Now we’ll use the absolute value to define the impact penalty. This penalises any change in , and is quite nasty for the ; only on the green squares will not incur a penalty:
From the subagent perspective, the absolute value situation is now easy for us to analyse. That’s because absolute value is the sum of the rectifier and the inverse rectifier: .
And it turns out that and simply have to behave in a way that respects both impact penalties. So must create an that keeps below the baseline . But do it such a way that the two of them always have the potential to increase above that baseline.
This sort of thing seems very doable. For example, if was the amount of physical cash I had on me, I’d keep that amount low by spending/dropping it, while keeping a bank card on me so I could always potentially draw more.
Now, recall that for power increases/rectifier, benefits from having an it doesn’t control. For power decreases/inverse rectifier, benefits from having an it controls.
What’s the best option here? Having an that it controls to some extent, but not in a way that can increases . Now, consider this world in which could have got to the red button in turns (hence ), but instead build , giving it the only set of legs:
Then must stay within squares of the red button, ready to go onto it when orders it to - but must ensure it takes turns to reach it. The first condition ensures that ; the second, that .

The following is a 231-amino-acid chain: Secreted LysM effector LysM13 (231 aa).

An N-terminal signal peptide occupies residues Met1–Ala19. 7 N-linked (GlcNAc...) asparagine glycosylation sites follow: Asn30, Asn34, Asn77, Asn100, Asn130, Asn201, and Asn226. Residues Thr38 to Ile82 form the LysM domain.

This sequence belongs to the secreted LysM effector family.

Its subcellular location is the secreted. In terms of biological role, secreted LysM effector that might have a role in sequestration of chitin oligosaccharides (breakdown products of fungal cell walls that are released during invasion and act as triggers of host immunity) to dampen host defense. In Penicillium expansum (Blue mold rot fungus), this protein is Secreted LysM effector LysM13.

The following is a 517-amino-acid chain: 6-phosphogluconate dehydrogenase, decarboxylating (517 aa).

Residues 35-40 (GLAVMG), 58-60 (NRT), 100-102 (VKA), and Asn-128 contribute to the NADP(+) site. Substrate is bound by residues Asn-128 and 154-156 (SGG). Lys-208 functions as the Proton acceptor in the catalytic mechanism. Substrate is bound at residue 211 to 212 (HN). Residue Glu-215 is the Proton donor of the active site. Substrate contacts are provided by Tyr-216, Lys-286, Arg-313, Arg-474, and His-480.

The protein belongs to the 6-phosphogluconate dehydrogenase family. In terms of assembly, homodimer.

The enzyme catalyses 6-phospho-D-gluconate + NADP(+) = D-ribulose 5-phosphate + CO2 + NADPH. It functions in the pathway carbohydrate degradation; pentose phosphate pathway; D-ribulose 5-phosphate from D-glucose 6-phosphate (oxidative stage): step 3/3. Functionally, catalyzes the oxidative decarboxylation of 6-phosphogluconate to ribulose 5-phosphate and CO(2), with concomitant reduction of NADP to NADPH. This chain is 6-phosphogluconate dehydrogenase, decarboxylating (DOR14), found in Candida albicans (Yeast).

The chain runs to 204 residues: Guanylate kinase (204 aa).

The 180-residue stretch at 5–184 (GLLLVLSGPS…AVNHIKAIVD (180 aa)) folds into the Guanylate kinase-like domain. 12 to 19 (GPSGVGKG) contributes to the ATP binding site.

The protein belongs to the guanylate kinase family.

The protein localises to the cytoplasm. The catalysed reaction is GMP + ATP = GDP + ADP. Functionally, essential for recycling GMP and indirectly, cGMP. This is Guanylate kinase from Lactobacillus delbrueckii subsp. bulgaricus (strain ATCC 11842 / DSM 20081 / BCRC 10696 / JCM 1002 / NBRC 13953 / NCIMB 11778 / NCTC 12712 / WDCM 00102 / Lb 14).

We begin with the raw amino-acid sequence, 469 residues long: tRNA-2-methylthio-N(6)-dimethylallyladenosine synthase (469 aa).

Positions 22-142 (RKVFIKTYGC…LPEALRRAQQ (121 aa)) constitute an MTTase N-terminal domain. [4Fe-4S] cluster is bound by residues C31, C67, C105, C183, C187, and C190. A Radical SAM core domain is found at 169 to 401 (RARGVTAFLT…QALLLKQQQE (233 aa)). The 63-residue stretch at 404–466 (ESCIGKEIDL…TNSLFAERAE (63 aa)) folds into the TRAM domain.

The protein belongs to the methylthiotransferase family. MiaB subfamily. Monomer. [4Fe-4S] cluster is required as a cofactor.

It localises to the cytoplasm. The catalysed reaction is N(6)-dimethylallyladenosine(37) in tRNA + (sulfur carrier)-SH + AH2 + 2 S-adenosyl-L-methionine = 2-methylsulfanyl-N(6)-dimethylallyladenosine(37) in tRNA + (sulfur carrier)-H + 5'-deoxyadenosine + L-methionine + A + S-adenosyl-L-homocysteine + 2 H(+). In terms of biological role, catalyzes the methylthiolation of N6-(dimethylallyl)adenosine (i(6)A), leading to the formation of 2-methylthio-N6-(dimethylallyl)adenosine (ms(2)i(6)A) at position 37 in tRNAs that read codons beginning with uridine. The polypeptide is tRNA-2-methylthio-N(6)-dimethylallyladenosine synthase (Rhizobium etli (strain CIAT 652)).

5.1 Outside of toy examples
The results on power increase/power decrease come from the examples I’ve constructed above, but the mathematics in this post demonstrates that the result is general.
So, do we think that could build an in the general situation? Well, what we have is a lot of constraints above: constraints on the power of , of , of their joint power, of how can or can’t obey , about how reward functions are allowed to change or not, on counterfactual behaviour.
Those are a lot of constraints, especially if the set of rewards in is large.
But, as this post proves, those constraints can be satisfied - me, a human, has figured out ways of programming subagents to get around the impact penalty in some cases. Though there are many more constraints in general, the action space of is also much larger - and don’t forget that is an intelligent, potentially powerful agent, so can satisfy multiple constraints in a way that dumb agents can’t. Moreover, the impact penalty will probably trigger for any that does something useful in the world, so it doesn’t have to build an that sets the penalty to zero, just to less than what it would be otherwise.
6. Summary and conclusion
6.1 The ultimate “sub”agent
There is, in a sense, an ultimate version of the subagent that should allow to maximally escape the impact penalty in almost any circumstances. It looks like this: